by Sabo Kpade Follow @sabo_kpade
Chief among the preoccupations of God Bless The Child is skin shade: a slight variation from the skin colour that is a main raw material in many of Toni Morrison’s previous works. The lens is still aimed on the same target but the focus has been narrowed.
Bride is a young woman in her early twenties. The fact that she is independent, successful and in charge of a department called YOU, GIRL – a hip cosmetic range – comes as a near miracle considering the hostility that has plagued her since birth. Born with darker skin than either of her parents, her mother Sweetness contemplated abandoning her or smothering her with a pillow. Her husband, suspecting his wife of foul play, left her. An attempt at restitution with a teacher, whom she accused of child abuse in an attempt to earn her mother’s love, results in a severe beating. We learn that her boyfriend, Booker, has deserted her with no explanation. When she sets out to find him, she is derailed by an accident and found by Rain, a disturbed child with her own history of abuse.
The narration of this series of misfortunes is passed between the various characters: Bride, her assistant Brooklyn, the accused teacher Sofia, Sweetness, Booker, and briefly by Rain. It is a device that allows deep exploration of angles that a first person narrative could only tease out. Not every voice entirely fits its character, but Morrison’s prose – full of biting dialogue and charged back stories – allows us to overlook slight inconsistencies.
Morrison’s magical realism – the combination of the naturalistic and the fantastical – has won over some readers and distanced others. After Booker leaves, Bride begins to lose bodily features that only she notices: her pubic hair, then her breasts. The eventual disappearance of her sexual organs is representative of her eroding sense of self as a woman. The usefulness of these metaphors, which neither drive the narrative forward nor retard its progress, come down to the reader’s readiness to trust in the writer’s intentions.
One has to dig deeper for the hidden meanings in Morrison’s dialogue, which can appear merely colloquial on first reading. “I’m not a bit surprised he left her like a skunk leaves a smell” – Brooklyn’s comment on Bride’s relationship with Booker – sounds, at first, throwaway. Yet meanings abound. A skunk’s scent wards off predators and causes temporary blindness, just as Booker flees from the scent of Bride’s past, while temporary blindness – along with the vanishing body parts – could well be a symptom of his desertion.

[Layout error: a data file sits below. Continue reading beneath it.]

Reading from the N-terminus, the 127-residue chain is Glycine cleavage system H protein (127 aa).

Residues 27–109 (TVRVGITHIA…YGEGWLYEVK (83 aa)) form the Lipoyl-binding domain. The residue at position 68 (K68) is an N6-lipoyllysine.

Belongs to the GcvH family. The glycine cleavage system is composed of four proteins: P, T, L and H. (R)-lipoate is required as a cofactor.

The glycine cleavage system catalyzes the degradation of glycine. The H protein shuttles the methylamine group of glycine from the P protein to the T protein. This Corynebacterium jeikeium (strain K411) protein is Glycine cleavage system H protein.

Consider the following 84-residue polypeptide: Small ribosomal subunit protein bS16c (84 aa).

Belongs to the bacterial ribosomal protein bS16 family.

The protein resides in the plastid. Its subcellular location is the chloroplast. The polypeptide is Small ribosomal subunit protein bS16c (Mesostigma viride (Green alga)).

The absence of prominent white characters in Morrision’s work has been a recurring issue. She once dismissed the question on the topic in an interview: the exception she took to it has been taken as proof that the omission is conscious. The role of Rain and her family of white hippies in nursing Bride back to health after a car crash in God Bless The Child may go some way in quieting her accusers.
Yet Morrison should not feel much need to prove herself. At 84 years old and with 11 novels to her name – and showing no signs of exhaustion – she has already established herself as the conscience of America. Her voice continues to grow in importance knocking down bars raised before her while raising them even higher for those to come.
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Sabo Kpade’s stories have been published in Verdad, Glasschord, The Writer’s Room, Sable and Gertrude Press. His play Have Mercy On Liverpool Street was staged by Talawa Theatre Company. He is currently at work on his first novel Anyone’s Ghost. Sabo Kpade’s stories have been published in Verdad, Glasschord, The Writer’s Room, Sable and Gertrude Press. His play Have Mercy On Liverpool Street was staged by Talawa Theatre Company. He is currently at work on his first novel Anyone’s Ghost. His story Chibok has been short listed for the London Short Story Prize 2015. You can find him on Twitter at @Sabo_Kpade
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